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Google Keep: Simple, Fast and Nothing More

by Brandon Russell | March 21, 2013March 21, 2013 5:00 pm PDT

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Google Keep is as simple as note-taking gets. Jot down a list, a thought, or a quick reminder and hit save. That’s essentially the gist of Google’s new service, which is tied to Drive so you can access those notes from anywhere, even on mobile (only available on Android for now). Even in its simplicity, Google has built something that’s very effective, and smartly designed, too—mostly. But will it oust popular services like Evernote? Nope. Perhaps that’s by design, though.

The format of Keep couldn’t be more minimalistic. When you first visit the site, you’ll see a single white bar encouraging you to start your first note beside Insert image and New list buttons—that’s it. The default layout is a single column running down the middle of the page, like a typical blog roll. But you can change that to display a grid, which is reminiscent of Pinterest’s famous layout, and allows you to see more at-a-glance.

Simple, easy to follow, and very straight forward. Oh, but why can’t we organize notes under specific tags or, like in Evernote, nice little notebooks? Very frustrating.

Keep adds color coding to the equation to help better keep track of what’s what—like flagging emails—but, unless you have a streamlined system, organization of a lot of content can be struggle. Maybe that function will come later, but for now Keep users will have to deal. It can be especially difficult if you want to put a number of different related notes under something like “Feature Ideas.” I could tack a specific color code to only feature ideas, but down the road, there will be only so many colors to choose from for other ideas—and that system also hinges on me remembering what color is for what. Google minimizes this ever so slightly with a search bar, but that’s it.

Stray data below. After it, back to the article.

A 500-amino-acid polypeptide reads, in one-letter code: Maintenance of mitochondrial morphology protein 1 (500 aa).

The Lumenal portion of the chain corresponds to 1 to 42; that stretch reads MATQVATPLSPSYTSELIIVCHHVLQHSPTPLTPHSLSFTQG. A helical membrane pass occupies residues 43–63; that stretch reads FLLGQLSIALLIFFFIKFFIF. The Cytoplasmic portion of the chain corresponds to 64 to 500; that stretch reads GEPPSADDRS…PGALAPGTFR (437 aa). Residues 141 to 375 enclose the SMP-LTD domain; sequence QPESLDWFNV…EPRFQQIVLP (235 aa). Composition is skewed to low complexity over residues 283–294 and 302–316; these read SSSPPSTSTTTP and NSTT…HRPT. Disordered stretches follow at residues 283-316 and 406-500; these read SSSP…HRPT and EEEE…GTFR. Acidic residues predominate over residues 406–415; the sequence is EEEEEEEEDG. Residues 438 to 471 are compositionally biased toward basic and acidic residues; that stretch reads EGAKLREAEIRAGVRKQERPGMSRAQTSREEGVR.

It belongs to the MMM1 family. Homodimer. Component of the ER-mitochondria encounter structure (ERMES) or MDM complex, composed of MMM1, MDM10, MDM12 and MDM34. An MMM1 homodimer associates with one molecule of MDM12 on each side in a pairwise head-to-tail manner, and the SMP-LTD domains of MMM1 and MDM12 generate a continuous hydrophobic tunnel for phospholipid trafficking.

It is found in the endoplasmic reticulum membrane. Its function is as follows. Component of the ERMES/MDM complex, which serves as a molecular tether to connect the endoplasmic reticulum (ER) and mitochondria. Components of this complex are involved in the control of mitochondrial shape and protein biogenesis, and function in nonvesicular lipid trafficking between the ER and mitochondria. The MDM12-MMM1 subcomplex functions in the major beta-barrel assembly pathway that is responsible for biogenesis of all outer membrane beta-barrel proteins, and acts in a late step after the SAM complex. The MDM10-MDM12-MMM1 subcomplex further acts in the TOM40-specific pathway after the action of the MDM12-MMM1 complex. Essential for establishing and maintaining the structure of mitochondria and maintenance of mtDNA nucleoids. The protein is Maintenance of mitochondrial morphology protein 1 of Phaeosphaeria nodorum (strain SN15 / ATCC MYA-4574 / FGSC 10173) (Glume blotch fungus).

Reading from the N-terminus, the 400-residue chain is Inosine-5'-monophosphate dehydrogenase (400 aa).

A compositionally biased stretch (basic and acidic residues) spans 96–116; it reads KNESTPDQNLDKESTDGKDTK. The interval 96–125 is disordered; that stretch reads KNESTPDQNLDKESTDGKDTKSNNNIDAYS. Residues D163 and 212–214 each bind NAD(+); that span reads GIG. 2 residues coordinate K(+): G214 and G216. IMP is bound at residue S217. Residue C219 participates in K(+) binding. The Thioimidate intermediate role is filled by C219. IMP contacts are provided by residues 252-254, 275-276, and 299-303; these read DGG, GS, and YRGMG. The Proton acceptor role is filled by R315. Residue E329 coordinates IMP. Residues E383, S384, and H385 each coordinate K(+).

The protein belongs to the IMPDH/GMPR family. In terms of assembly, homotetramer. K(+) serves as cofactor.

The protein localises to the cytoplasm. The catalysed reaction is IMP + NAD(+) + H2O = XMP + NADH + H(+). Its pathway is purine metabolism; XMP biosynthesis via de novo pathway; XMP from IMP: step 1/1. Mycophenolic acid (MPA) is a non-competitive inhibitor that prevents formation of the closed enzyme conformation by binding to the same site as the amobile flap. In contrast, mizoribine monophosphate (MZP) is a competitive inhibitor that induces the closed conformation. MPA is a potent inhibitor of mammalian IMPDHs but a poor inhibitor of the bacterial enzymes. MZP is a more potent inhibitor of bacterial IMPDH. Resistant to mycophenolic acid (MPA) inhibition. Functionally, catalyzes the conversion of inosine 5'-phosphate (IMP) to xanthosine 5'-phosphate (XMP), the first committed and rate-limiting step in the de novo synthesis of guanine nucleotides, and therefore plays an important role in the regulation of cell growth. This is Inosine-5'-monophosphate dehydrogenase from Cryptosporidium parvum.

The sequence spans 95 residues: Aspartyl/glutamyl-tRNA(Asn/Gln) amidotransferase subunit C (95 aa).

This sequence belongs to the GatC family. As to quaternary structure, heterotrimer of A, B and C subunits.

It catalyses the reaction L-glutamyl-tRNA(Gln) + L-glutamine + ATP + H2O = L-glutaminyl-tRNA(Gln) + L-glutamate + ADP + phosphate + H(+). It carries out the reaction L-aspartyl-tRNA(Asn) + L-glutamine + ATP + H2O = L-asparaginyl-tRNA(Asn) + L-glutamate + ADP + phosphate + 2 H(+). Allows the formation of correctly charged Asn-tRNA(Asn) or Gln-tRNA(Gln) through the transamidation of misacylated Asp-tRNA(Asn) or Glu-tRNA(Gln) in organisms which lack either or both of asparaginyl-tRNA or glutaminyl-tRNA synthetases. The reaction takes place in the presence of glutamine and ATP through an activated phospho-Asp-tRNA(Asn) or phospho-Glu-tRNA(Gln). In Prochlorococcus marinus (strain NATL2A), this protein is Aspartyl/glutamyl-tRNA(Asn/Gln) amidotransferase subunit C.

In addition to adding notes, you can upload pictures (though you can’t import from the Web) and make simple reminder lists, such as what movies to watch or what you need from the grocery store. Beyond those core functions, Keep’s functionality doesn’t extend much further than a simple yellow sticky note. That might not be enough for some power Evernote users, but for those who haven’t quite formed a habit around competing services, Keep couldn’t be simpler.

If you spend any significant amount of time on the Internet, you know how fleeting important thoughts can be. Keep is essentially an online yellow sticky pad, but prettier and faster. Android users get the benefit of an app—you can add it as a widget to either your home or lock screen, too, which adds convenience. The app experience is almost identical to using Keep online, with a single column or grid view, the ability to quickly upload photos, and even jot down notes through voice dictation.

I’ve never been able to establish a consistent habit of scribbling down things I should read, or watch, or eat. My thoughts are too scattershot, and even the notes I do write down don’t make much sense. But I’m going to give it a shot. I enjoy Keep’s simplicity, and with a little bit of refinement, I could see Google’s new service evolving into something even better. Right now users only have options to archive and delete notes; down the road perhaps we’ll see a more seamless integration between Google’s many services.

Keep certainly isn’t for power users, but it only just launched. Save a photo here, write down a note there, and nothing more—for now. Whether it’ll attract a big enough following or face the spring cleaning axe of Google remains to be seen.

GoogleKeep

Brandon Russell

Brandon Russell enjoys writing about technology and entertainment. When he's not watching Back to the Future, you can find him on a hike or watching...

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